December 2009

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Anto BudiardjoEMAIL INTERVIEW  Anto Budiardjo & Ken Sinclair

Anto Budiardjo is President & CEO of Clasma Events Inc., the organizer of BuilConn held annually in North America, Europe and Asia as part of Clasmaís ConnectivityWeek ( ConnectivityWeek is a collection of conferences and tradeshows related to smart connected devices, regularly made up BuilConn (, M2M Expo (, GridWise Expo ( and DRExpo (

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Connecting BAS with Smart Grid

BAS players simply cannot ignore Smart Grid. It will provide the mechanism for energy generation, distribution and consumption for the future.

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Sinclair: Itís been a while since youíve done an interview

Budiardjo: Yes Ken, Smart Grid has been keeping us all at Clasma very busy. Itís been a crazy year for us, our three main events have doubled on average in 2009, and the interest in Smart Grid is continuing to grow.

Sinclair: Tell our readers about this phenomenal growth

Budiardjo: Grid-Interop in Denver last month attracted 500 people (was 200 last year), the buzz at the even was the formation of SGIP, probably one of the most critical organizations involved in standards in Smart Grid. SGIP (Smart Grid Interoperability Panel) is an organizations created by NIST as part of their task given to them by the U.S. Congress as part of EISA 2007. The Monday before Grid-Interop saw the ratification of the SGIP charter, and a governing board election occurred during the Grid-Interop conference.

Sinclair: How does SGIP relate to buildings?

Budiardjo: SGIPís core objective is to facilitate the interoperability of all systems and devices that are related to the grid. IOW, all systems and devices using electricity, which basically means all systems and devices from the generation end of the utility grid, all the way to consuming devices in homes and buildings. Building automation, being the system that controls energy consumption in buildings, will be highly impacted by SGIP and the Smart Grid.

Sinclair: Were there many automation players involved at Grid-Interop?

Budiardjo: A few, mainly involved with Demand Response and related building to grid issues.

Sinclair: If the impact of Smart Grid is potentially significant, this seems like a missed opportunity.

Budiardjo: Yes Ken, the criticality is that NIST is charged (by Congress) to identify the standards that facilitate the accelerated deployment of Smart Grid. With SGIP, NIST has created an open process for all the different stakeholder groups to be involved, including BAS organizations. In effect, SGIP will end up defining what standards will be able to interoperate with each other, and this will likely be written into law for the BAS industry to implement.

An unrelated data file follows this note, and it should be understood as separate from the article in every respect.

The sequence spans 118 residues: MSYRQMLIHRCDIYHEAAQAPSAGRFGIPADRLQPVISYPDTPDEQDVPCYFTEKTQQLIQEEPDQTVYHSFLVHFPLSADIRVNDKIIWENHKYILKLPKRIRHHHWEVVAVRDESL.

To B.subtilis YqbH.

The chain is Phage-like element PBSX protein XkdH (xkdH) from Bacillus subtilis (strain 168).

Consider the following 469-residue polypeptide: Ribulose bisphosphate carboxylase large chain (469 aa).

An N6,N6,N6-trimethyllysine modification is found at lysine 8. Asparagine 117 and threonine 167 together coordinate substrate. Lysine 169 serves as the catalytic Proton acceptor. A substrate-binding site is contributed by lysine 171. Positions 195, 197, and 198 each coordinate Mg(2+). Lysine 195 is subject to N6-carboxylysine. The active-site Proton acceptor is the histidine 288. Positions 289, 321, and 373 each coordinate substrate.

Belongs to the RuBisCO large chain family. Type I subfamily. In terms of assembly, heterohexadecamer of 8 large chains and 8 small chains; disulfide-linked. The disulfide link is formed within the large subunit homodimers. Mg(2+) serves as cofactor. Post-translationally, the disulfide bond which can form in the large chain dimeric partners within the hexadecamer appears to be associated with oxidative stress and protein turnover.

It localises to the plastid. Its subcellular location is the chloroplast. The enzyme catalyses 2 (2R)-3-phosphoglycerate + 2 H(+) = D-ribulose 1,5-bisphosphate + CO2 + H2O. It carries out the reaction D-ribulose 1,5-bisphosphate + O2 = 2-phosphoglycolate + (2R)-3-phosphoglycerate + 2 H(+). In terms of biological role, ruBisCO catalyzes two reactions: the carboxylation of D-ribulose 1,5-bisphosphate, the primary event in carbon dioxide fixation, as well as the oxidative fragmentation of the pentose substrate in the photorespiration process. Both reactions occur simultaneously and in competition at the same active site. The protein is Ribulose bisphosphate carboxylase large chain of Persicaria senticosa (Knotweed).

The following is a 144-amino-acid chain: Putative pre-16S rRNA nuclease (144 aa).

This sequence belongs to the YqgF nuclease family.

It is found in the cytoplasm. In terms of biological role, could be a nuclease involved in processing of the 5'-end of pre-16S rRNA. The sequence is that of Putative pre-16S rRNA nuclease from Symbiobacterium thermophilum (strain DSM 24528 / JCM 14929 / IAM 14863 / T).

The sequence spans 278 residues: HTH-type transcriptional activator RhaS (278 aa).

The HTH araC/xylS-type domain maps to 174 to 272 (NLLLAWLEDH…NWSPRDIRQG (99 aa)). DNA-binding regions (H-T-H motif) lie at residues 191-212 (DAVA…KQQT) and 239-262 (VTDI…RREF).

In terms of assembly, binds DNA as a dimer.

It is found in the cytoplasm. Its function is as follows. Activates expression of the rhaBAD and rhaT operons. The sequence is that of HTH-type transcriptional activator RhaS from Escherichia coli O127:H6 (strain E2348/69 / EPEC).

Sinclair: Seems to be something BAS companies should care about, how do they get involved?

Budiardjo: Join SGIP, itís free and involves completing a form available online.

Sinclair:  I heard GridWeek was a huge success as well.

Budiardjo: Yes, we had nearly 1,500 people (700 in 2008) in DC for that event in September. Both the secretaries of Energy and Commerce were there, giving major speeches on Smart Grid. Demand for attendance was so high that we had to close registration a few days before the event.

Sinclair:  Again the same question, how does BAS relate to GridWeek?

Budiardjo: In terms of the trends behind energy management, BAS players simply cannot ignore Smart Grid. It will provide the mechanism for energy generation, distribution and consumption for the future.

Sinclair:  How are the BAS standards organizations doing with Smart Grid?

Budiardjo:  I would say mixed. BACnet seems to be very active, bear in mind that much of BACnet evolved with the help of NIST, and some of the same people are now involved with SGIP. Other organizations such as LonMark and CABA are involved to various degrees. Also, other standards from outside of the building space are becoming interested in buildings, such as OPC, WiFi and many residential standards organizations.

[an error occurred while processing this directive] Sinclair: So, letís talk about the future, whatís on the horizon for you?

Budiardjo: B2G Summit at AHR in January is a critical venue to continue the discussion on how Smart Grid will impact BAS. George Arnold who runs the Smart Grid activity at NIST will come to speak, we anticipate a good crowd to be involved at this event. We are working on the agenda right now; expect to see it at very soon.

Sinclair: When is it exactly during AHR?

Budiardjo: Wednesday Noon to 5pm, with a reception following. All at the same Convention Center as AHR.

Sinclair: And then BuilConn and ConnectivityWeek will creep up on you in May

Budiardjo: Yes May 24-27 in Santa Clara Convention Center again, we expect over 1,500 people at that event. Expect the same level of relevance to buildings, this time with a heavy dose of IT from the Silicon Valley players.

Sinclair: It seems that things are moving very fast with Smart Grid.

Budiardjo: In the 1990ís there was Internet time, moving very fast in the development of the Internet and the dot com companies. Iíve heard many comments that Smart Grid time seems to be a much faster event from Internet veterans.

Sinclair: I donít think most of us actually understand the significance of Smart Grid yet.

Budiardjo: In the same way that it would have been difficult to appreciate the Internet in the early 1990ís, very true. There was a quote from a major IT networking company that they expect Smart Grid to be around 1,000 times larger than the Internet.

Sinclair: Thatís unfathomable!

Budiardjo: Yes indeed.


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